Finding the Right School

NYC Schools Of Choice: Then and Now

In my 2017 post, Beyond the Zone: All Your NYC Elementary School Options (And How To Get Them) Explained, I mentioned Deborah Meier as someone who didn’t believe that the primarily African-American and Hispanic families of Harlem should be forced to settle for the education their zoned public schools were offering. In 1974, she founded the Central Park East School, followed by two more elementary schools, as well as a middle school. In her personal website bio, Meier describes these unzoned options as “schools of choice.”

Some forty years later, however, Meier was writing, “The notion that we can leave (education) to the whims of individual parent choice in marketplace fashion is problematic.” Presumably, like so many other folks these days, she was for school choice before she was against it.

Nonetheless, the Central Park East schools are still operating and, as of 2016, still had Meier’s support as a wonderful “choice for families.”

On the other hand, almost a decade before Meier, in 1966, another school opened in Upper Manhattan, focused on a similar mission.

As the LA Times wrote in 1992 about The Children’s Storefront School:

“These children need more than reading, writing and arithmetic,” said (Ned) O’Gorman, 62, a poet, educator and former Benedictine brother. “They need a whole universe presented to them that they can live in and hope in.”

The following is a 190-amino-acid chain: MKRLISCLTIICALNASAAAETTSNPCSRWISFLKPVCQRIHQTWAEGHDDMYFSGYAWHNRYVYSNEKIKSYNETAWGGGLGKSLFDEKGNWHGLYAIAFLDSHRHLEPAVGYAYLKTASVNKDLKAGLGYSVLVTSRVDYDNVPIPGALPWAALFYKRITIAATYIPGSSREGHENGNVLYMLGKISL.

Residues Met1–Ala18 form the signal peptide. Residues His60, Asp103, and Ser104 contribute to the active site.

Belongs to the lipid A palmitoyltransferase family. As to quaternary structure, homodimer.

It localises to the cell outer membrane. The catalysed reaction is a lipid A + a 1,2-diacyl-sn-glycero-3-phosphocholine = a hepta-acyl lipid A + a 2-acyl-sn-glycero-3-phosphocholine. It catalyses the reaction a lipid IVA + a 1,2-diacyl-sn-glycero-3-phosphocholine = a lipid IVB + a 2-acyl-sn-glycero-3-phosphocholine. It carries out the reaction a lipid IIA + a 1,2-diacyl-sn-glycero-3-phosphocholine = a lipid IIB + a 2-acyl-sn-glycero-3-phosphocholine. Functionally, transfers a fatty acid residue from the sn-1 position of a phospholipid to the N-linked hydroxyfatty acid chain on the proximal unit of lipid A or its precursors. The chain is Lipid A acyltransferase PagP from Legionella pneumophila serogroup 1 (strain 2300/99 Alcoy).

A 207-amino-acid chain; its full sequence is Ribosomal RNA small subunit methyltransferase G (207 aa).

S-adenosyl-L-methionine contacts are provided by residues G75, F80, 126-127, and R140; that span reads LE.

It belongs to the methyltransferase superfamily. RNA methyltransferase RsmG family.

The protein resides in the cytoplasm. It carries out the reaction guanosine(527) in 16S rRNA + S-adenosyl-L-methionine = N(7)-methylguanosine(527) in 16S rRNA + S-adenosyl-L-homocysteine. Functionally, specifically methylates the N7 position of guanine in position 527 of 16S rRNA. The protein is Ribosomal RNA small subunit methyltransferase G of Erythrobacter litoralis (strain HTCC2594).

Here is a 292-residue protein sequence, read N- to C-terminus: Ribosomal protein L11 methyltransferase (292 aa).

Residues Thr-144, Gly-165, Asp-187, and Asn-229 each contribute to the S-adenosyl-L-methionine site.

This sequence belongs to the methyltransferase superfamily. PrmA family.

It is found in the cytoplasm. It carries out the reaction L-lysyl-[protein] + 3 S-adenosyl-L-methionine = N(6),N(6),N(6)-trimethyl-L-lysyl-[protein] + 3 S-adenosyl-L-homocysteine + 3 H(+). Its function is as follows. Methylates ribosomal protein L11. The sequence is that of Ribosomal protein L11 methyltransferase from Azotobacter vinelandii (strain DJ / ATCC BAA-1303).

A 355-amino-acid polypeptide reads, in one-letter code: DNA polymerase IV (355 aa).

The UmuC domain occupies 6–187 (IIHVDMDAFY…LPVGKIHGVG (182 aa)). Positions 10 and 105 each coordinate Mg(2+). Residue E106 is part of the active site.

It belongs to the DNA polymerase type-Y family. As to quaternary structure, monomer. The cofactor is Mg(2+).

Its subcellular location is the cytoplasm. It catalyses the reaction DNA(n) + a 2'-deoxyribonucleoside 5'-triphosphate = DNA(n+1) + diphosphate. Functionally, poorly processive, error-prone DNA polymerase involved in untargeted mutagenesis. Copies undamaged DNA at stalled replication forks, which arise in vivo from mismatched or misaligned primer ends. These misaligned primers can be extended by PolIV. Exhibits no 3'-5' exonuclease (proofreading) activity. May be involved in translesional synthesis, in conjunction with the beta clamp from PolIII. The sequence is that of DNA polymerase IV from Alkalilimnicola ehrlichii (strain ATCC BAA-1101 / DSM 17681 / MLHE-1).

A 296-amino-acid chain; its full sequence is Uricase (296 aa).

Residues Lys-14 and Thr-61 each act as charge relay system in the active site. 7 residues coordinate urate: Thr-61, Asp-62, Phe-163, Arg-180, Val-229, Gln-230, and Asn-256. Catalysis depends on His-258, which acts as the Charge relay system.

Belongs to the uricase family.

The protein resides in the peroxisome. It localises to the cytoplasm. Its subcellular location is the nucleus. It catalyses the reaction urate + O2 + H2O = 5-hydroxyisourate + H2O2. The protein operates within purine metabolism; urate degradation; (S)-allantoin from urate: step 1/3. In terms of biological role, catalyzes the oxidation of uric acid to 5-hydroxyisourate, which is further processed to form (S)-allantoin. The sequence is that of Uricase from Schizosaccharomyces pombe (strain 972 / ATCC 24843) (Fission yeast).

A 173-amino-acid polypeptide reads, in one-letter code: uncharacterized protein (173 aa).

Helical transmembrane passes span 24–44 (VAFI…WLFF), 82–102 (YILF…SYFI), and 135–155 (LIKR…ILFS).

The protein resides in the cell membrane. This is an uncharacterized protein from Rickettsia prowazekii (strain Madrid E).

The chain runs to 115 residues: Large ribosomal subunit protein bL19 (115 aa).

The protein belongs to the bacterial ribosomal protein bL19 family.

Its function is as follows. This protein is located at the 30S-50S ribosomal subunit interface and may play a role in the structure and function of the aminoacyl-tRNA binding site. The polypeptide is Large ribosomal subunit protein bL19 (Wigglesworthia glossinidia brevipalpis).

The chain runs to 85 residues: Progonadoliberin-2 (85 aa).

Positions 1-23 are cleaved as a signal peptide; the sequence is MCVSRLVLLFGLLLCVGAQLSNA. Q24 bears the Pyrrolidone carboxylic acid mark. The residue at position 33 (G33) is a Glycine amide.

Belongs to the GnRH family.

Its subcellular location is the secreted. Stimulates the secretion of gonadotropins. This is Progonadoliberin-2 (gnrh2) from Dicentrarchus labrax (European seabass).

They will not find that in the typical Harlem school because public education is “knee-deep in the moral cesspool” swamping all of New York City, he insists….

The school, which occupies two row houses and two four-story brownstones, goes from preschool to eighth grade. Total enrollment is about 120 students. Although the school is private, tuition is free and no special admittance requirements are imposed. If you live in the neighborhood, you are eligible.

O’Gorman accepts virtually no government aid. Private donors, including many foundations, support the school and its annual $1.5-million operating budget. And the donors have high praise for the school and its methods.

“The Storefront’s concept of high expectations for kids is an essential ingredient in its success,” said Prudence Brown, deputy director of the Ford Foundation’s urban poverty program. “That core confidence in human potential is evident in its curriculum, in how accessible the school is and in its total commitment to the kids, many of whom were given up by public schools.”

Fortunately for the families of NYC, in 2015, instead of turning their backs on the concept of school choice, the newly renamed Storefront Academy Charter Schools expanded to the South Bronx.


We spoke to their Chief Executive Officer, Nicole Garcia, about what her schools have to offer – and how parents can still apply for September 2019:

New York School Talk: The Children’s Storefront was a highly respected, independent, tuition free private school in Harlem since 1966 (it was even the subject of a 1988 Academy Award nominated short film!). Why the switch to the charter school model in 2015?